CCaTS: Accelerating discoveries toward better health
Mayo Clinic Center for Clinical and Translational Science (CCaTS) is a central hub for institutional advancement of research and education at Mayo Clinic. The center provides tools and expert consultation to support every aspect of medical research, including basic discovery science, clinical and community-engaged research, and late-stage application and commercialization.
CCaTS is led by Claudia Lucchinetti, M.D., principal investigator and director of CCaTS and dean for clinical and translational science at Mayo Clinic. David O. Warner, M.D., is co-principal investigator and associate director of CCaTS, and is also principal investigator of the KL2 mentored career development grant. Anthony J. Windebank, M.D., is principal investigator of the TL1 predoctoral training grant.
Dr. Enders to join ACTS Board of Directors
Mayo Clinic biostatistician Felicity Enders, Ph.D., has been elected to a three-year term on the Association for Clinical and Translational Science (ACTS) Board of Directors. ACTS is a professional association that supports researchers and educators involved in the NIH Clinical and Translational Science Award Program.
"I look forward to this opportunity to serve the research community and to help advance the discipline of clinical and translational science," said Dr. Enders. "I also look forward to enhancing the visibility of Mayo's important work in this field at the national level."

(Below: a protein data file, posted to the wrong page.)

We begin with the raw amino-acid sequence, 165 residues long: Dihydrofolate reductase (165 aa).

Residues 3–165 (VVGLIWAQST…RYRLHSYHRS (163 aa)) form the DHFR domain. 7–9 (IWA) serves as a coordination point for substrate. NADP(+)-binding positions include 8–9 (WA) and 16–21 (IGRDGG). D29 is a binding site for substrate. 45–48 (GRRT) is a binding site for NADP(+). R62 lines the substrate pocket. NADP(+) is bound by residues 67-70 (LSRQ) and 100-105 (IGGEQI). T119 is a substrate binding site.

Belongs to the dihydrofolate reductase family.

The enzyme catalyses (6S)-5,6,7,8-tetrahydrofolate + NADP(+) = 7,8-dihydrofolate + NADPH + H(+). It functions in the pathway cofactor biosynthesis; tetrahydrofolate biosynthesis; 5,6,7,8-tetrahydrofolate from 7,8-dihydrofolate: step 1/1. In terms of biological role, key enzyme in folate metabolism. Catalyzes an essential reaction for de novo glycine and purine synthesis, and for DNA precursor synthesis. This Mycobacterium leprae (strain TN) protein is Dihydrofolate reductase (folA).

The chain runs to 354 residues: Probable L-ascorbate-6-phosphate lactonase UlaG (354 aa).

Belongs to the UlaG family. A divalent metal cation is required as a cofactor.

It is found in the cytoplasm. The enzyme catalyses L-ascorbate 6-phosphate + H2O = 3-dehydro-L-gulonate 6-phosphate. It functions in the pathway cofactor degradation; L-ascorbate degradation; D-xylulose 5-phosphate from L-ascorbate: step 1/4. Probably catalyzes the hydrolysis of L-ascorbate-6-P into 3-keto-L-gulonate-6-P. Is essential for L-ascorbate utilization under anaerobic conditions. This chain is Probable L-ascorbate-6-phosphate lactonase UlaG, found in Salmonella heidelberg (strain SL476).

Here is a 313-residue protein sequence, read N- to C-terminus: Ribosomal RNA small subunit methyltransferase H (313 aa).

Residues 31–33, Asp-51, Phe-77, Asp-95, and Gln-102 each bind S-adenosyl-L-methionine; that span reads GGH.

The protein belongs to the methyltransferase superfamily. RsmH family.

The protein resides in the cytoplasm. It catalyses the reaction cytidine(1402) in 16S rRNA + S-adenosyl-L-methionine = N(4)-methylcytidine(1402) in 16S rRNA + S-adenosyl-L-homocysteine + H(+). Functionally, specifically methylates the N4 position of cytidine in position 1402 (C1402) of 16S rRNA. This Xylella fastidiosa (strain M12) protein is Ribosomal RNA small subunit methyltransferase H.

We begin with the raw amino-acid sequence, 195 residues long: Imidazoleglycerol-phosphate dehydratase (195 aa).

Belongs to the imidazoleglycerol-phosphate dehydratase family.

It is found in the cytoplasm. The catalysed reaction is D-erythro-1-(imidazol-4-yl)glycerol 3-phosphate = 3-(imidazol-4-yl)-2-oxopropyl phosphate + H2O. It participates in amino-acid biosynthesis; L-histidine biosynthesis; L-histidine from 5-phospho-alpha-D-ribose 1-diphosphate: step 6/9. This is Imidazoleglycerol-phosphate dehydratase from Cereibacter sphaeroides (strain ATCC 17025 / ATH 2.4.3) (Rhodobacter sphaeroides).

Arizona doctors, community members tackle vaccine hesitancy in minority groups
Medicine does not have a good track record in the way it has historically interacted with people of color. Alyx Porter, M.D., says this has led to a legacy of distrust and feeds into current hesitancy in to get COVID-19 vaccines. Dr. Porter is one of several physicians answering questions about vaccination in a series of virtual town halls hosted by Mayo Clinic.
Read more on AZFamily.com.
Rare esophageal cancer hits younger patients especially hard
Esophageal cancer is rare, but when younger patients get it they tend to fare worse than older patients. These are the findings from a recent Mayo Clinic epidemiological study. The authors say these findings surprised them and they are calling for more research to understand the underlying factors responsible as well as improved screening and management strategies.
Read more in Mayo's Advancing the Science blog.
Black churches are trusted messengers of covid-19 information to their communities
Mayo Clinic researchers have been working closely with Black churches on disparities in emergency preparedness and providing culturally relevant, evidence-based information. Feedback on the program has been overwhelmingly positive, with local church leaders saying their congregations trust the information they are getting because they trust the messengers.
Read more on the Mayo Clinic News Network.
High-risk Minnesotans ID'd for COVID-19 prevention
Racial and ethnic disparities have been widely observed in COVID-19 infection and outcomes. In this article, Mark Wieland, M.D., a Mayo health disparities researcher, talks about how these disparities are connected to social determinants of health.
Read more in the Star Tribune.